The most depressing part of the International Energy Agency’s sombre assessment of the world’s energy industry and its impact on climate change was its apparent futility. The fossil fuel industry would barely have blinked, because the main “new policies” scenario painted by the IEA – where world governments talk about action but don’t do much – allows for massive growth of coal, oil and gas-fired energy in the coming decades.
Indeed, the IEA estimates that nearly as many fossils fuels will be burned and greenhouse gases emitted in the coming 25 years than over the last 110 years under its main scenario. Considering that the danger of this has been clear for the last 25 years, this is a staggering estimate. Little wonder, then, that although the IEA paints a dramatic picture of the sort of action that is needed to meet the world’s stated climate goals, it concedes that “political reality” means this will not likely come to pass.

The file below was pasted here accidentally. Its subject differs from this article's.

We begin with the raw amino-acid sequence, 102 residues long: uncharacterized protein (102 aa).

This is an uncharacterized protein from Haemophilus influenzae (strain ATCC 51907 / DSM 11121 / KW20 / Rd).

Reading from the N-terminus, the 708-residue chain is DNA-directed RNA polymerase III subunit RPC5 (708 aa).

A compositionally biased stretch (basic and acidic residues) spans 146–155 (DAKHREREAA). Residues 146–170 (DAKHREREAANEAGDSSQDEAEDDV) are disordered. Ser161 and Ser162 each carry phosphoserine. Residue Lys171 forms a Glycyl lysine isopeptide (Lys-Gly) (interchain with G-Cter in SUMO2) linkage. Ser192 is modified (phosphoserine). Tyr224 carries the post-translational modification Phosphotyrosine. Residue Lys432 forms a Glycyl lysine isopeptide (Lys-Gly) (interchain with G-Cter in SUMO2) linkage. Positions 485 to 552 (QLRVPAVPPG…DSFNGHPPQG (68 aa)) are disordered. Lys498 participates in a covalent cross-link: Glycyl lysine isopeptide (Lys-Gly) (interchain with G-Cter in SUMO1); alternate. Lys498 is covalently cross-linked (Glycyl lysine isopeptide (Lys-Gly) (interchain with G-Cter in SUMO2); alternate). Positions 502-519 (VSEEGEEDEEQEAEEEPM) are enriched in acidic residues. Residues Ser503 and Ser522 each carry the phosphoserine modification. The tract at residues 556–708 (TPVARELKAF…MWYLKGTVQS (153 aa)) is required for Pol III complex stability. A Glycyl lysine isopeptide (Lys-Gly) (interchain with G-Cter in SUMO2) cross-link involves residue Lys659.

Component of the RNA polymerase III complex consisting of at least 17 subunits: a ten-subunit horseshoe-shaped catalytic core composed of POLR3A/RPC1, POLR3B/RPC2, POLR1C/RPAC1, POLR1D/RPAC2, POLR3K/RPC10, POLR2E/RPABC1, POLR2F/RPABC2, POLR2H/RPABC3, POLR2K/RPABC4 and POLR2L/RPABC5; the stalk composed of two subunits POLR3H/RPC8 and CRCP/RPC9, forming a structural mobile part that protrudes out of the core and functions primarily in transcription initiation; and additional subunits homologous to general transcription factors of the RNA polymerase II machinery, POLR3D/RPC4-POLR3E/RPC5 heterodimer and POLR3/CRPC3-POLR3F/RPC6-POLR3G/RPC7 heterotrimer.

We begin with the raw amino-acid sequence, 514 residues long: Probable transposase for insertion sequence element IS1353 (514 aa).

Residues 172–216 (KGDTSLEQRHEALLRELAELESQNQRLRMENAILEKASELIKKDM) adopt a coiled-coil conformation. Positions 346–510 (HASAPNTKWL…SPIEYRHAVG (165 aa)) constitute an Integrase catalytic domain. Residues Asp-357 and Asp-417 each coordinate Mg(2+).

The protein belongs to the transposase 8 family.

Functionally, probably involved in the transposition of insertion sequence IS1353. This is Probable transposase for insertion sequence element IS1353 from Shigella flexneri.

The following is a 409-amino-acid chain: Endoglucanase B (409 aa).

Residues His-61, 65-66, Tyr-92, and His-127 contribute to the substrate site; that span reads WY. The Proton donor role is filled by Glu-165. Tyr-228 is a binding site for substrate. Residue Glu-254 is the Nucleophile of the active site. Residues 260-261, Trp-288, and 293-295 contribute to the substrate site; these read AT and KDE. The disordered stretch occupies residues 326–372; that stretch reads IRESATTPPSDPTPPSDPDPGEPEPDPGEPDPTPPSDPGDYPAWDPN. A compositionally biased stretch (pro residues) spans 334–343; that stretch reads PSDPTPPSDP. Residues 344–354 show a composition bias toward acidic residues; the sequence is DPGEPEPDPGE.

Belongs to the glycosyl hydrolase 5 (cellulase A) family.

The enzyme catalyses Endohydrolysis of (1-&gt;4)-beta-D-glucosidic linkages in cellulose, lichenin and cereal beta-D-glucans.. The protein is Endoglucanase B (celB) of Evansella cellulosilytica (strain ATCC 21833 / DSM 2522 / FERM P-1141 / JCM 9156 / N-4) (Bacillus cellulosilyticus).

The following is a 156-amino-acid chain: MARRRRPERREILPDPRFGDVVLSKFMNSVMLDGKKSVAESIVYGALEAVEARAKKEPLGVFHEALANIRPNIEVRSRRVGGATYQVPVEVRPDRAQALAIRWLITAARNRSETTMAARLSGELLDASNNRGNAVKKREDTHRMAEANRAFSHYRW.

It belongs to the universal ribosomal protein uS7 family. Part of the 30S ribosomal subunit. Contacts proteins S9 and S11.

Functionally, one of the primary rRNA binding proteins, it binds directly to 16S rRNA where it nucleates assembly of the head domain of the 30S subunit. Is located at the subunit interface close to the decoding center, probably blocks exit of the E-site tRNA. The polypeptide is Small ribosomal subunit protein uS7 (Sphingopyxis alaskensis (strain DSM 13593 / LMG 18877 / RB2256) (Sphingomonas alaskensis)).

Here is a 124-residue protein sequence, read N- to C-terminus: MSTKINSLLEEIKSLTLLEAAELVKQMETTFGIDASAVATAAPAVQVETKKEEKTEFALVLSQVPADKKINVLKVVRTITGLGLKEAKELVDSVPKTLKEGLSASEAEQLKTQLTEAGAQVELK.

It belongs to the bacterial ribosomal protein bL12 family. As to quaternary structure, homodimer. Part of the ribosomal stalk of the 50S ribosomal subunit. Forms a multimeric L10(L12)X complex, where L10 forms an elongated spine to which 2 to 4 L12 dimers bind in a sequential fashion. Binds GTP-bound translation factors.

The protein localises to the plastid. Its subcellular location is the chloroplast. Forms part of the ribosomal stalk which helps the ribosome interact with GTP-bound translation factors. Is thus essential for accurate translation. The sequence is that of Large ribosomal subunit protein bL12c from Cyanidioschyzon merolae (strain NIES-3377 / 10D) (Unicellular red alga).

But if the world’s political deliberations on climate change represent little more than a speed hump for Big Coal and Big Oil, then maybe the financial community might present more formidable resistance. That would be a delightful irony considering the mess that bankers have got us into it now, but naked self interest may, for once, serve a greater purpose and force bankers to do what the politicians daren’t: say no to coal.